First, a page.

Checkpoints are written on the quorum drive in the MSCS folder. There will be a folder named by the resource GUID. Also, because every resource has an entry in the cluster registry, you will be able to see exactly what registry paths are being replicated. For example, the following shows the registry keys that will be replicated for a demonstration MSExchangeSA resource. Note that registry paths are listed in the right pane of the Registry Editor window.
When Exchange Server is installed on the cluster server, Setup will by default only copy the Exchange Server binaries to the hard drive and make some modifications in the cluster registry. Even after you install Exchange Server to all nodes in the cluster, you will still not see any changes in Exchange System Manager that you would see on a non-clustered server. Non-clustered Setup creates the Exchange server object in the Active Directory® directory service, but clustered Setup does not.
When Exchange Server is installed on all nodes, the MSExchangeSA resource must be created manually in the Exchange resource group. When the MSExchangeSA resource is created, it will automatically create all other Exchange resources for you, such as MSExchangeIS, message transfer agent (MTA), and HTTP virtual server. That is when the server object will be added to Active Directory in the configuration partition of Active Directory, so you will be able to see the server object from Exchange System Manager after this point.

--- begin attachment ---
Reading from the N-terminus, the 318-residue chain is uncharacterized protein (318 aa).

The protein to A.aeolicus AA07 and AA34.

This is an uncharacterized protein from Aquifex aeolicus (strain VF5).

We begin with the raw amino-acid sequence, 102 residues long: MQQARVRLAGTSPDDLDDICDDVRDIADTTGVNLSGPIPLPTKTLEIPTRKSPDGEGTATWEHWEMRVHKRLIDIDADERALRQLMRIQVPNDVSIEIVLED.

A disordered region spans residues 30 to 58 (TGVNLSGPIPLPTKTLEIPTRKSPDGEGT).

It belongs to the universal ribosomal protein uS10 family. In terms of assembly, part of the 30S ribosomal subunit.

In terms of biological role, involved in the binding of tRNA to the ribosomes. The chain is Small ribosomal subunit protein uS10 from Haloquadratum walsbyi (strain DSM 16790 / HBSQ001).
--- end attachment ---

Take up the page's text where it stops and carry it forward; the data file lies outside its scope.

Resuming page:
During the MSExchangeSA resource setup, one of the steps is to provide the location for Exchange databases. It is vital to provide the path to the shared disk resource in this step.
All those Exchange resources that now have been created are usually called the Exchange Virtual Server (EVS). The following example shows how that will look in Cluster Administrator.
Now Microsoft Office Outlook® 2003 clients should actually connect to the name of the EVS, rather than the name of an individual cluster node. The EVS name can be found if you check the Properties of the Network Name resource in the Exchange Group. If clients connect to the EVS name, no matter which cluster node currently owns the Exchange Group, the name that clients access is always the same. That is the point of clustering in Exchange Server. In the case of a cluster node failure, one of other cluster nodes will take ownership of EVS, and therefore clients will be able to connect to the same Exchange server. If clients were connecting to Node A instead of Exchange Server, for example, and then Node A fails, Exchange services for those clients would be unavailable.